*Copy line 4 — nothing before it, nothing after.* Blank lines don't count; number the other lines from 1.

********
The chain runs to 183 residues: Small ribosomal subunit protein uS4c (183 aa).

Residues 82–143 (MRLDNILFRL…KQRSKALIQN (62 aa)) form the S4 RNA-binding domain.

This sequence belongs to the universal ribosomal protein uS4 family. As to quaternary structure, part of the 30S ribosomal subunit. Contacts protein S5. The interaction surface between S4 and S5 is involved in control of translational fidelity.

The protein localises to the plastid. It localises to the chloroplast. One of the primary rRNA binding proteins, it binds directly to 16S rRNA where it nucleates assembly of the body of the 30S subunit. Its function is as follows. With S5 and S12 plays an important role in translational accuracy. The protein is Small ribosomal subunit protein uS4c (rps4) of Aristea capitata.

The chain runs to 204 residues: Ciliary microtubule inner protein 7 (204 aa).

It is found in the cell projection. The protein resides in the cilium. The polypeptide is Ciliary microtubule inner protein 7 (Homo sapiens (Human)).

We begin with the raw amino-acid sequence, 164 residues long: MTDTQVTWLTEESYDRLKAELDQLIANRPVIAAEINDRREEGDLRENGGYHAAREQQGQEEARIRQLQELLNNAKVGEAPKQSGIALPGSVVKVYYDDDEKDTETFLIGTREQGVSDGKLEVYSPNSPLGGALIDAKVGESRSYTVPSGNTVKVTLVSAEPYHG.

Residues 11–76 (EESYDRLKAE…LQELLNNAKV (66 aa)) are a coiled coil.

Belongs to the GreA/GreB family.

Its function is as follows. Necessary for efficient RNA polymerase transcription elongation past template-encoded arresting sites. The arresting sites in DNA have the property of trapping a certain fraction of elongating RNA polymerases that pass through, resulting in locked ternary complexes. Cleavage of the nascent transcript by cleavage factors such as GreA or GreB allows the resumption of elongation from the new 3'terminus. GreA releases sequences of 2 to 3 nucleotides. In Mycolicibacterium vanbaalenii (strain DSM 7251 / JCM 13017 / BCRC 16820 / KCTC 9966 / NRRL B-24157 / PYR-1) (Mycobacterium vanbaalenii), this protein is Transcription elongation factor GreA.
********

The protein localises to the plastid. It localises to the chloroplast. One of the primary rRNA binding proteins, it binds directly to 16S rRNA where it nucleates assembly of the body of the 30S subunit. Its function is as follows. With S5 and S12 plays an important role in translational accuracy. The protein is Small ribosomal subunit protein uS4c (rps4) of Aristea capitata.